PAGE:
Skip to content

let's call this Posts

Moving On and Moving Up

For about 35 years I prowled various dark corners of the advertising/PR/marketing world, a place that’s governed by deadlines. To maintain my sanity, and to feel that I might contribute something to the world, I started writing cultural journalism as a newspaper freelancer. Both of those paths have come to an end (though I’m keeping my fingers crossed about my newspaper gig returning), but I still crave the adrenaline rush of a deadline. Like caffeine, a deadline is a stressor I simply can’t seem to live without.

To be sure, I’m still writing. That much can be confirmed by scrolling through this blog, but somehow, blogging didn’t satisfy the way bylines did. So I went looking for some, and I found Rob Shepherd, publisher of PostGenre Media, through my membership in the Jazz Journalists Association. Through Rob’s kindness, I’ve published three reviews there with more on the way. You can read them here.

All About Jazz has been around a long time, but I never thought of asking to write for it. A few weeks ago, with the encouragement of Mark Corotto, an AAJ contributor whose Xeroxed newsletter published my first jazz writing a very long time ago, I joined the AAJ staff. My first review for the site, of Dafnis Prieto’s “Transparency,” can be read here.

I’m very grateful to have the opportunity to publish in places that are not, well, this place. No, I’m not going to give up the blog. And who knows, these new writing assignments might unleash a flood of creativity that will spill over to let’s call this. That’s the kind of motivation a bunch of deadlines can provide.

Comments closed

Previewing the Noah Haidu Trio at Bop Stop, Sept, 28

The tribute record has a long history in the music business.  Like a Hollywood franchise film or a celebrity-branded product, tribute records work best when they yoke an unfamiliar to the powerful engine of what is known, loved and pre-sold.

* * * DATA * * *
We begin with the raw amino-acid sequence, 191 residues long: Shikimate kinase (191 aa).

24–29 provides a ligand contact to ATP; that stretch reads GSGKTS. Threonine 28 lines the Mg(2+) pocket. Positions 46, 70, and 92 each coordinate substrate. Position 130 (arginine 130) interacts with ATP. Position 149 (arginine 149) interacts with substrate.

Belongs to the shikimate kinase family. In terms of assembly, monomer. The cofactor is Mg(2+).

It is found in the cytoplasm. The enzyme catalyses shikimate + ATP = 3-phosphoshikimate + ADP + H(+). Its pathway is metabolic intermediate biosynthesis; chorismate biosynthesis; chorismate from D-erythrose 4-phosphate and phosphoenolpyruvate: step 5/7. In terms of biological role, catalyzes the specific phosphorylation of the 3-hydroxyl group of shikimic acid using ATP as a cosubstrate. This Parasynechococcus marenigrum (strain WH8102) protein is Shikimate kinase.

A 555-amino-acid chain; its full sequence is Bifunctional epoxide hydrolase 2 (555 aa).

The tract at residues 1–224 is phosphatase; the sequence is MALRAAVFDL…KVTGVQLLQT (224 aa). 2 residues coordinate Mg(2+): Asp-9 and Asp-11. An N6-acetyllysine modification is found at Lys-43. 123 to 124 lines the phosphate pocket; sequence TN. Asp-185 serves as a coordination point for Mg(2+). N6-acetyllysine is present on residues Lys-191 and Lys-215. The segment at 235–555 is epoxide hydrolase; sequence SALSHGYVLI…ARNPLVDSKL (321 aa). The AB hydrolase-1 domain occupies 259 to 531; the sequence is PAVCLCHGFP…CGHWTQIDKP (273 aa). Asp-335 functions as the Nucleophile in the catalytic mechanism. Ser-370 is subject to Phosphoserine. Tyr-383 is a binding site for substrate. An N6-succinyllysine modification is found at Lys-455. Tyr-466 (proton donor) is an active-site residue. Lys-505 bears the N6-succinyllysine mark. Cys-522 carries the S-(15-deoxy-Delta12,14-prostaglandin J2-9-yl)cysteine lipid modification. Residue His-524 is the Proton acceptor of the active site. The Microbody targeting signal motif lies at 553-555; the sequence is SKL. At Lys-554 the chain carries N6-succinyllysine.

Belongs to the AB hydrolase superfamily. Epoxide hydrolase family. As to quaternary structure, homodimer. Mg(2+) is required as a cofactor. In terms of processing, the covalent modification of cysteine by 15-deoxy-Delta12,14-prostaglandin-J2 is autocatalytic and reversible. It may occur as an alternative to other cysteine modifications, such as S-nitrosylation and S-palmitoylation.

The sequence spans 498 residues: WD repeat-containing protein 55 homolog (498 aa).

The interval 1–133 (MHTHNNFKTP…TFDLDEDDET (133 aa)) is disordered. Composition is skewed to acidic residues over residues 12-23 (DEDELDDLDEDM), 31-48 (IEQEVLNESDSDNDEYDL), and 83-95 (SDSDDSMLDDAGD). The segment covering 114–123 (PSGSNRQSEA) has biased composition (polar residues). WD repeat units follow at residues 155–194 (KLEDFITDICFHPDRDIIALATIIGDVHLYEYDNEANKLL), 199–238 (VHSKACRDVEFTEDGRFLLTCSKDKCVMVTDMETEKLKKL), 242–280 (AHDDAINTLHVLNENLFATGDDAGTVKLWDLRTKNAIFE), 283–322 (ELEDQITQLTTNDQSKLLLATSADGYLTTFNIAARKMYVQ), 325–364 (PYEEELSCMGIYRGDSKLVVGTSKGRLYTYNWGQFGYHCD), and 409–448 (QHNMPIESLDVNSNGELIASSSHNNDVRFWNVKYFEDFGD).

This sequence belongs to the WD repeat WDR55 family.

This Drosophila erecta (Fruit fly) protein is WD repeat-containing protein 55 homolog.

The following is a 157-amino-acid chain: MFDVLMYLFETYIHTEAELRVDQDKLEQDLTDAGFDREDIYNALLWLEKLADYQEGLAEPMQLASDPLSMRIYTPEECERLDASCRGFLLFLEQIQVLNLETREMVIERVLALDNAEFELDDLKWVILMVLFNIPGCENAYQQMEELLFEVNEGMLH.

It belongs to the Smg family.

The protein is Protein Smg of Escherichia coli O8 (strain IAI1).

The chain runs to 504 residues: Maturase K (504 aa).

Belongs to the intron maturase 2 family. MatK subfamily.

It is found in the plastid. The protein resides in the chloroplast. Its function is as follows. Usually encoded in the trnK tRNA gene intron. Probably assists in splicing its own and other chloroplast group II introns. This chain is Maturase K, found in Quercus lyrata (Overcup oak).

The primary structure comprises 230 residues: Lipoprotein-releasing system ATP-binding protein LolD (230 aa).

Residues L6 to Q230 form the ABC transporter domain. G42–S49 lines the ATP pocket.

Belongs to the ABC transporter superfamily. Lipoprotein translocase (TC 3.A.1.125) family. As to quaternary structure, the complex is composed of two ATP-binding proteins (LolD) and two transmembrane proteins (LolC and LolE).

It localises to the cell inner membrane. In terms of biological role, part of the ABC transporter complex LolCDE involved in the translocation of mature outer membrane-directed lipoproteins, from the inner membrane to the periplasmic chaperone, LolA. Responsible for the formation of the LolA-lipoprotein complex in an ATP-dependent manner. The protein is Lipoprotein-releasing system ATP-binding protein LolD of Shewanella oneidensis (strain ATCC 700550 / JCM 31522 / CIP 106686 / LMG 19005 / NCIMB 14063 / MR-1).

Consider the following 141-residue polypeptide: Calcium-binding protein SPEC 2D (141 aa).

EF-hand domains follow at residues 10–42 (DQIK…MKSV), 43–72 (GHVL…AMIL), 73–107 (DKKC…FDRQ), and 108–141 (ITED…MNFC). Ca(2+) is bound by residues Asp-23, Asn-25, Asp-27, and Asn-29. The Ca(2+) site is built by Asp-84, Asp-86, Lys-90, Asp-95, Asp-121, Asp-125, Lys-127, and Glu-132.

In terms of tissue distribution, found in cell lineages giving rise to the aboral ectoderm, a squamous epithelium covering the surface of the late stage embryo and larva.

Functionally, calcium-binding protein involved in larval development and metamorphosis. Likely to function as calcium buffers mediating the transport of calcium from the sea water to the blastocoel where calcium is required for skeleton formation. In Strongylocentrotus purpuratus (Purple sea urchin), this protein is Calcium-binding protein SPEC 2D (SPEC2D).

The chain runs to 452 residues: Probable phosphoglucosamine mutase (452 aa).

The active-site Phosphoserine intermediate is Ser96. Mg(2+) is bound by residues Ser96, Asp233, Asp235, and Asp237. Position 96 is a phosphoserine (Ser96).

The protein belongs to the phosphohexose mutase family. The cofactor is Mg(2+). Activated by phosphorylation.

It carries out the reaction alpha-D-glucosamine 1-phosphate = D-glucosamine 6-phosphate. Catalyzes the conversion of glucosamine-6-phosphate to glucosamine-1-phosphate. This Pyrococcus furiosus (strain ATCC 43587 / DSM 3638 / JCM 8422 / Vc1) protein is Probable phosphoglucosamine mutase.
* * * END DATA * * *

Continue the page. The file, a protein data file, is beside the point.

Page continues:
By that definition, maybe pianist Noah Haidu’s new Sunnyside Records CD, “Doctone,” which he will premiere at Cleveland’s Bop Stop on September 28, is not a tribute record at all. Haidu’s CD and the book and documentary film that will accompany it, are dedicated to the late pianist Kenny Kirkland, a name that might be unfamiliar to all but the geekiest jazz fans. Mention him to jazz insiders, though, and they will describe him as a genius and a monster player.

Leave a Comment

Roll Call: September 11, 2020

I get a lot of music for my consideration, more than 360 new releases so far this year. Almost all of them are notable for something, and I’d like to give them their due. So every week, I’ll do quick hits on the releases of the preceding seven days. it’s a great writing exercise, and a lot of fun, too.

Think of Something to Say as a map that leads the listener directly to trombonist Matt Haviland‘s musical heart. He gets you there pretty quick, exploding out of the blocks with Freddie Hubbard’s “Arietis,” the adrenalized hard-bop workout that led off Hubbard’s “Ready for Freddie.” That classic Blue Note session was recorded in 1961, and Johnathan Blake’s muscular, post-Tony Williams drum style excepted, there isn’t much on “Something To Say” that couldn’t have been recorded then, either. That’s not a criticism if hot-blooded solos, slashing heads and Jazz Messengers-style thunder is your thing, as it is mine. Pianist David Kikoski, who absorbed the style with bop master Roy Haynes, sparkles in a brawny rhythm section with bassist Ugonna Okegwo. Haviland came up the way the hard-boppers did, in big bands, and his arrangements have the punch and swagger of beefier ensembles. Like his fellow big band vets, he makes the most of his solo spots, like a furiously uptempo take on Joe Henderson’s “Inner Urge” and the Sinatrian balladry of “Get Out of Town.” The session’s MVP soloist vote, though, goes to Vincent Herring, who’s a firestarter every time he brings his alto to his lips.